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An accurate perspective drawing is an essential base for most matte paintings. Learn how to create linear perspective drawings of a castle in Adobe Photoshop with this course, and migrate the lessons to your own project. David Mattingly, a matte artist for many groundbreaking motion pictures, teaches you about the three types of perspective, and how to set up vanishing points, find and rough in the forms in your painting, add detail like crenellations, draw ellipses, and polish the final drawing.
Note: This installment of Digital Matte Painting Essentials builds on the concept sketch from the first course, but it's not necessary to have those files to proceed.
With the crenellations finished, it's time to turn our attention to the rounded surfaces, the dome and towers. Center them in the View port. The first thing we want to do is add center lines to them. Set the Opacity of the brush to 20% and create a New layer and name it Guides. These guides should be light so you can see them, but they're not overwhelming. Holding down on the Shift key so that the line remains absolutely vertical, draw right down the center of the domes and towers.
We're going to draw an interesting profile for each of these structures and use this guide to flip over the profile to create symmetrical towers and domes. We've also got these smokestacks at the front, we'll handle in the same way. Let's add a New layer above our Guides layer and call this one Towers and Domes. Center this top set of towers and let's zoom in. Set to Opacity of the brush to 100%. We need to see these lines clearly and let's start drawing an interesting profile for this tower.
At this point, you're welcome to take a look at interesting castle towers on the Internet or in reference books as visual inspiration. But don't use anything directly, just as inspiration to get a good tower profile. Once you have an interesting half of the tower drawn, don't draw the other side. Just select the half you have, Drag-Copy it to one side, press Cmd or Ctrl+T, right-click inside the Transform box, select Flip Horizontally, and move it into place using your center line guide as reference.
If you press Cmd or Ctrl+H, you hide both the selection and the Transform box, which can be helpful while getting the alignment exactly right using the Right and Left Arrow keys. My line went in a little too far so I'm going to clean that up. This other tower on the castle is a copy of the tower we just created. So we can duplicate it and scale it down a bit to match the perspective. A guideline would be helpful for matching the position of the tops of the two towers.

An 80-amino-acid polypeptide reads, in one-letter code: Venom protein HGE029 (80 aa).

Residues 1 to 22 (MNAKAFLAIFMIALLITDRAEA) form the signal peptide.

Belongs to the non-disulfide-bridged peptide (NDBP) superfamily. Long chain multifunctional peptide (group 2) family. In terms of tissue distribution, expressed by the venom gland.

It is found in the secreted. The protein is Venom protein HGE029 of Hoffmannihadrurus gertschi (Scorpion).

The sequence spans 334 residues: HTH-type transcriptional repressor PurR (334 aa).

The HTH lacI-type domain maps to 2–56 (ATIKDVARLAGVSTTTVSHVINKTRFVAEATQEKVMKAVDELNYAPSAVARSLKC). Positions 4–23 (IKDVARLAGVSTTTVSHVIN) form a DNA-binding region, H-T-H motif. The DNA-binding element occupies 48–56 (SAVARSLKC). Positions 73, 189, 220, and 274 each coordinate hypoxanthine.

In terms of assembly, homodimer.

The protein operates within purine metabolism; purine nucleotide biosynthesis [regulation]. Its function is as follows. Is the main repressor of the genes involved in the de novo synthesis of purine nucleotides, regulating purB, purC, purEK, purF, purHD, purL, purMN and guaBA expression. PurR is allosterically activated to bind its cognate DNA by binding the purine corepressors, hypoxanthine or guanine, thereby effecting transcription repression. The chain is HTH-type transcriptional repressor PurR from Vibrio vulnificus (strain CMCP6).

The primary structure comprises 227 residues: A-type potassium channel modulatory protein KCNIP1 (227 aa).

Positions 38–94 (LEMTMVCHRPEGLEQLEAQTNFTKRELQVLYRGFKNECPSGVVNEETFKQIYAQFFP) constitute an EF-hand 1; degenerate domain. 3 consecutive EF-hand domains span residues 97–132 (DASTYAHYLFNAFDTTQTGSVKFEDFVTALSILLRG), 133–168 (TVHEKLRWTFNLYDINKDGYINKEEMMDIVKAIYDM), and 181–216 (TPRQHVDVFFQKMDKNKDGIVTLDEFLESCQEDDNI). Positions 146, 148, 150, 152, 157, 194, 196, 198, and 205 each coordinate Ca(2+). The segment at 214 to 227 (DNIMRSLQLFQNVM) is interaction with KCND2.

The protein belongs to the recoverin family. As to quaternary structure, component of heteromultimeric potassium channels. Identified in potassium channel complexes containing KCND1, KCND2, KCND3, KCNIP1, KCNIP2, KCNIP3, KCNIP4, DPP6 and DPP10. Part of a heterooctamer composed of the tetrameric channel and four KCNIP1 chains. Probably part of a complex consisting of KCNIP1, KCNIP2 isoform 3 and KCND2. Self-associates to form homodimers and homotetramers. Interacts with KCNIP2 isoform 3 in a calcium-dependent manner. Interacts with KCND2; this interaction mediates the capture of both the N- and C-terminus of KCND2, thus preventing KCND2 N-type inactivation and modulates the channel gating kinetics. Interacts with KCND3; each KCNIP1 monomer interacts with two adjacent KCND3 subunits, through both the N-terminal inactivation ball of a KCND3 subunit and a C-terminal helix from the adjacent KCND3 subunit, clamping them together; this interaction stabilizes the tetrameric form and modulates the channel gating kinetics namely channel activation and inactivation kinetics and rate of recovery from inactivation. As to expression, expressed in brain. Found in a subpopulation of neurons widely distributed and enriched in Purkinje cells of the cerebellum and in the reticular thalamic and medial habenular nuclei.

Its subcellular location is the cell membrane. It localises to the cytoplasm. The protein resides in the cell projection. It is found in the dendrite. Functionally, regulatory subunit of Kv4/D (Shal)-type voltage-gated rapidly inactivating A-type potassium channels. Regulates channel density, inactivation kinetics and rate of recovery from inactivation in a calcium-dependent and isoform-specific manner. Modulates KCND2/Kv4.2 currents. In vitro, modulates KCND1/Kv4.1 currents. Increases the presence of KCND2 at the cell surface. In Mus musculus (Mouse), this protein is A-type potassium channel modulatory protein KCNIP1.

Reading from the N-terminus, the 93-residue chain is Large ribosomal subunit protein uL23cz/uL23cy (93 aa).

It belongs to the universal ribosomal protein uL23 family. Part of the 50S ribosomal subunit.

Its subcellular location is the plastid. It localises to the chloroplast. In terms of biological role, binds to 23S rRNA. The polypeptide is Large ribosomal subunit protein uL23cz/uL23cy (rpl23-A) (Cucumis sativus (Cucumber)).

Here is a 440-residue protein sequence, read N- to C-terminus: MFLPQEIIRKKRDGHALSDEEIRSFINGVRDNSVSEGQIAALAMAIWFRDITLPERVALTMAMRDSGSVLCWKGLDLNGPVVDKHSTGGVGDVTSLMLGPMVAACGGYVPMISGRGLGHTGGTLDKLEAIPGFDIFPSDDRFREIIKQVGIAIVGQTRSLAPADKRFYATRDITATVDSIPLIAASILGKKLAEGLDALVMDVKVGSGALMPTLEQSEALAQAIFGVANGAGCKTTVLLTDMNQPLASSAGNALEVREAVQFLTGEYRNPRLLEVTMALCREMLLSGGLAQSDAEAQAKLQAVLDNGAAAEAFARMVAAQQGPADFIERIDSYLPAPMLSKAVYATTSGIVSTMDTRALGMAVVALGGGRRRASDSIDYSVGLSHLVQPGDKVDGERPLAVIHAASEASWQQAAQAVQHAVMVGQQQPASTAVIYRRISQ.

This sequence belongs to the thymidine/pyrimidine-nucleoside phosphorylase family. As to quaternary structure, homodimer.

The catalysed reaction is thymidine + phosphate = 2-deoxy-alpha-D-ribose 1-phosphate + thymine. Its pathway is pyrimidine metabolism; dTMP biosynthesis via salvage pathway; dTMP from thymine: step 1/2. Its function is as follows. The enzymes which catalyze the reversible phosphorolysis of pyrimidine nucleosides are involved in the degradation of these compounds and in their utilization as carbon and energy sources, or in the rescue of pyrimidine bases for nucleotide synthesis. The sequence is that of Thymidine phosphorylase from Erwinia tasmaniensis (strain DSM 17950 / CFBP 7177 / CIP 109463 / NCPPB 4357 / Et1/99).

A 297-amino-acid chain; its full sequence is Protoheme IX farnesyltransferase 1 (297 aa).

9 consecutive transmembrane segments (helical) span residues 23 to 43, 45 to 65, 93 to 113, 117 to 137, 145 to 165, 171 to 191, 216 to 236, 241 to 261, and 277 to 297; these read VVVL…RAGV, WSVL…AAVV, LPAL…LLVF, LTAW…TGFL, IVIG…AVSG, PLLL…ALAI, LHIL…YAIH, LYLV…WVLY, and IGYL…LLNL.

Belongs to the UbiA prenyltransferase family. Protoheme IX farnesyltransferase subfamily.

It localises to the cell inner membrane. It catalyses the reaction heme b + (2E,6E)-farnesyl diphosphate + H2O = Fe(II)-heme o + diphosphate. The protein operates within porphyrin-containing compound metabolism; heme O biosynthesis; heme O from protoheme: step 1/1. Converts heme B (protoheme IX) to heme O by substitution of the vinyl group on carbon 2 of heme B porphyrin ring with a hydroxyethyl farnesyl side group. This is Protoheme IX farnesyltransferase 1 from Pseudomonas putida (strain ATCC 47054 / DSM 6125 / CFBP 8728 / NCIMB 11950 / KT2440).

So on the Guides layer, add that at 20% Opacity. Return to the Towers and Domes layer, select the first tower, Copy-Drag it into position for the second tower. Press Cmd or Ctrl+T and carefully looking at your guides, scale the second tower down so that it's in perspective. Let's turn our attention to this onion tower over here. I was looking at some of the towers on the Taj Mahal in India for inspiration on this profile.
On these rounded surfaces if you hold down on the Shift key and draw in short straight lines, you can carefully control these rounded surfaces as you work. I do keep my hand on the Undo button for when I go offtrack. One of the advantages of working digitally is that when you create a complex profile like this, you don't have to draw the mirror image of it, which would be tricky. You can just flip it horizontally and get a perfect reverse copy. When I work traditionally, I would do this by copying the profile on tracing paper, flipping it over and then retracing the reversed version on the other side.
I need to clean up a little bit of this tower that goes behind the big dome. Let's do this thinner tower next. This one will go in front of the large dome and I want it to have a base on it. This tower will be similar to the one we just did. You should probably have your tower somewhat resemble each other, Some of my students have done castles with seven or eight radically different towers. But the castles never looked unified with that many different styles.
Let's select the tower we just drew and move it down here. These two towers are exactly the same, so there's no reason to redraw them. I'm going to reuse this tower a couple of times since on my concept sketch, they look like they're the same.
And there's one more tower behind the castle but it's almost hidden. And let's cut off the bottom. Let's draw the big dome. Create a New layer and call it Dome so we can keep it separate from the towers for now. Again, I'm creating this curve surface by drawing short straight lines while Clicking and Holding down the Shift key and clicking again. Just watch out for lumps in your curve, and Undo when they occur.
And let's create an interesting decorative top for the dome, just like this. You should be familiar with the drill by now. Get the one side nicely done, select it, Drag- Copy it to one side, flip it horizontally, and you have your dome. Let's clean up those edges.
Now, we can merge that dome layer into the Towers and Domes. We still need to add a fancy top to this pointed tower. Then, select it and Drag-Duplicate it and flip it to get the other side. And all that's left are the smokestacks on the front of the bridge here.
So what might seem like the rather daunting task of creating interesting shapes for these towers and domes, is actually pretty easy, and fun. I'm going to add a guide to help me line up the tops of these smokestacks and scale it down to fit into place. Now that we have the exteriors of all these rounded surfaces drawn, we're going to take on one of the most vexing topics in all of perspective, ellipses.
And we'll do that in the next lesson.
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